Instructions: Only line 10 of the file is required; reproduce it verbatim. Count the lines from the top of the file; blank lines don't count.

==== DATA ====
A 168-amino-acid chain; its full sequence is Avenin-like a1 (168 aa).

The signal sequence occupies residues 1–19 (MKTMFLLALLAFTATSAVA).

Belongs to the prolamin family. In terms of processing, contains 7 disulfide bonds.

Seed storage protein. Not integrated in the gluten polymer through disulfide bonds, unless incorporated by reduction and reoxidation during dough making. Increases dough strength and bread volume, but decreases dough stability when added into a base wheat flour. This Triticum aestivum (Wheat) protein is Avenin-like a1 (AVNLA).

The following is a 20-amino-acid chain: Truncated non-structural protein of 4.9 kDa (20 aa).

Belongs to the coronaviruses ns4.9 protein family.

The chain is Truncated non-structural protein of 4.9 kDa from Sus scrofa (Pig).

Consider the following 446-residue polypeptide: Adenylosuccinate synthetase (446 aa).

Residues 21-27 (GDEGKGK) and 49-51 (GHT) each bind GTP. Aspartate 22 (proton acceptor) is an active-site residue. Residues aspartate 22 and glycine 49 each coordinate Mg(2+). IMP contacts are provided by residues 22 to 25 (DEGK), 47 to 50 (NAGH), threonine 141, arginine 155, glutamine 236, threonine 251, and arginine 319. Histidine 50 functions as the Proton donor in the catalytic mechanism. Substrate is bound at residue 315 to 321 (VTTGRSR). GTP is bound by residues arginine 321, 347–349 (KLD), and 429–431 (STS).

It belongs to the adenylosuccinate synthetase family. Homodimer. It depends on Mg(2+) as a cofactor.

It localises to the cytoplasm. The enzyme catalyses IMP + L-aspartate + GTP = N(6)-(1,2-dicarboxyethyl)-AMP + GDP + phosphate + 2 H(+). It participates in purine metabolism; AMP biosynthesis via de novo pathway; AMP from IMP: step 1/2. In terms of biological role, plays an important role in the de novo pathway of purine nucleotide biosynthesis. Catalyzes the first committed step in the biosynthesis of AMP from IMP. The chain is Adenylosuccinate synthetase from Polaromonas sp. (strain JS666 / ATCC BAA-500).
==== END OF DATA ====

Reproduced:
It belongs to the adenylosuccinate synthetase family. Homodimer. It depends on Mg(2+) as a cofactor.